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Four floors of phones

How many lines are too many?

When we moved into this house five years ago, we went ape and installed four separate phone lines. It’s been an expensive arrangement, costing about $120 a month without any fancy features like call waiting. For four years, we were happy with it.

But as our kids got older, their telecommunications habits changed. My teenage daughter needed a cell phone so she could contact us when she is out and about. That added $40 of monthly charges. My son commandeered a line for his own Internet use, forcing us to combine home and business calls onto another line.

Then, this past fall, the phone company told us our home is now DSL-capable, so I signed up. (Another $30 a month.) Now I had to re-engineer this rat’s nest of wires.

First I canceled my daughter’s line-a monthly savings of $22. That was easy. I installed the DSL on that line (this was also surprisingly easy) and have been using that line for both my business and Internet/fax use. This freed up Line 1 to be a home phone.

Problem: We all have PCs, so we all wanted DSL, not just me. So for the past three months I have been installing an Intel wireless USB network so all the PCs can access DSL on Line 3. This has been your basic installation nightmare, and I have wept piteously on Intel tech support’s shoulders. You know the drill: Help me or shoot me. After four months, I only have two PCs hooked up. My daughter’s bedroom PC seems to be just out of range for the wireless transmitter, and my son’s PC lacks a USB slot. I have been unable to install a cheapo kit, and unwilling to dial Singapore for online support.

So far, I’ve only been able to get my phone bill down to about $110 per month.

Meanwhile, a silly side problem has cropped up. A couple years ago I bought two identical GE two-line phones for the kitchen and bedroom. This is so my wife Rachel, a nurse, can walk through the house while talking to patients late at night. She needs to move in order to think.

Because the phones are identical, and because the receivers wander through the house, it is possible to get them mixed up and put the wrong receiver on the wrong cradle. (A genius would do something like label the receivers, but let’s don’t go there.)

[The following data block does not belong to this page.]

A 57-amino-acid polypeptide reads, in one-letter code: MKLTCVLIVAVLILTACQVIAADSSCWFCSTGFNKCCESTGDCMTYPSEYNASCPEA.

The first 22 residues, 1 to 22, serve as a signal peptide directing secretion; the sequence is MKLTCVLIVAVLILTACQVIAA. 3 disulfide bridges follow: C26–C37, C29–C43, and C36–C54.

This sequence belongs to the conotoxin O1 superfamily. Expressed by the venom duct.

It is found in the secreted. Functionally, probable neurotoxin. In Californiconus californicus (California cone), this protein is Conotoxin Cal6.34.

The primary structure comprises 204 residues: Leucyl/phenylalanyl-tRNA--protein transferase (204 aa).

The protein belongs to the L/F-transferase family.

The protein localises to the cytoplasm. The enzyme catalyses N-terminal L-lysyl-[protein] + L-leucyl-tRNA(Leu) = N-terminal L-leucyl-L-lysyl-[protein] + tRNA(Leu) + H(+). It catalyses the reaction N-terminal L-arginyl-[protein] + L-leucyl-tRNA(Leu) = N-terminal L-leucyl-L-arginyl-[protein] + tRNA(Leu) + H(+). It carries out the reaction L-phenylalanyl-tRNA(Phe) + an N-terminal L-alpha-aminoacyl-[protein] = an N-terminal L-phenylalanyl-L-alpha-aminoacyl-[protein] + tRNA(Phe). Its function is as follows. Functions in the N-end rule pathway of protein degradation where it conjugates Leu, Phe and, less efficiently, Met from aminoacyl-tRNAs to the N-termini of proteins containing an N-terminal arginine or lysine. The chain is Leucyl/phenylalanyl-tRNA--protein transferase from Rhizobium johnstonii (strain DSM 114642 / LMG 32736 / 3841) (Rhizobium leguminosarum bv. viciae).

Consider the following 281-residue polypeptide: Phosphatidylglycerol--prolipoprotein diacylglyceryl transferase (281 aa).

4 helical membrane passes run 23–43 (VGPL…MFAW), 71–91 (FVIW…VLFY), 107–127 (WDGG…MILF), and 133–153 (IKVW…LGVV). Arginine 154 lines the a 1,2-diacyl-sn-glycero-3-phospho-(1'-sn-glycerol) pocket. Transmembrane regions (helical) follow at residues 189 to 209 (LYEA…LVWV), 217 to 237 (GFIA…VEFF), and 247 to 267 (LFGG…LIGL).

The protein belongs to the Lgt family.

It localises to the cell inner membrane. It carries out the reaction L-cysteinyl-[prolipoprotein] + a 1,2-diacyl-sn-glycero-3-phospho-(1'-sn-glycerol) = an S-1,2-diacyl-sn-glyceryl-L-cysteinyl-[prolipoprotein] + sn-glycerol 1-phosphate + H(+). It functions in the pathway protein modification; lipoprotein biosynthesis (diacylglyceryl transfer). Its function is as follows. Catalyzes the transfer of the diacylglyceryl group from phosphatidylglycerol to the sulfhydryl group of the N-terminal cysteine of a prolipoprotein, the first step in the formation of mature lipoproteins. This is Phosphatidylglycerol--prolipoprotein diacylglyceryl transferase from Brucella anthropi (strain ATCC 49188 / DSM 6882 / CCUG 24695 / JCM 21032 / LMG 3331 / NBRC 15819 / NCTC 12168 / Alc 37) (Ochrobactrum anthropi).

The problem is that when the wrong receiver is in the cradle, the phone doesn’t charge, and after a day or two or three, it stops working altogether. Which means you can’t “find” the receiver by hitting the find button.

For two weeks I conducted elaborate experiments to determine which receiver went with which phone. That was when I discovered that, having bought the two phones the same day, their batteries died, like doomed lovers, simultaneously. I replaced them with generic batteries, and recharged them–and even then they wouldn’t work. Our marriage began to suffer, because Rachel had to use a regular phone, which tethered her to the wall, preventing thought.

Four months after setting out on my simplification, upgrade, and cost-reduction scheme, I have spent about $600 on networks, wrapped the house with a mile of tan wire, and alienated prestigious clients who call with important jobs and wind up talking to my son–who I notice is developing an impressive anti-authoritarian streak. And so far only Rachel and I have DSL, which she never uses anyway. Everyone’s mad at me, and it can still be hell trying to get a phone line out.

The other night, I snuck down to the basement and picked up the rotary antique with the curly green cord. Thank goodness, my son was offline. I liked how heavy the oversized receiver felt in my hand. And you actually dial with it, putting your finger in a slot and then turning clockwise until the finger-stopper stops you. It’s pokey, but gratifying.

And I sat among the laundry baskets and linens and exhaled.

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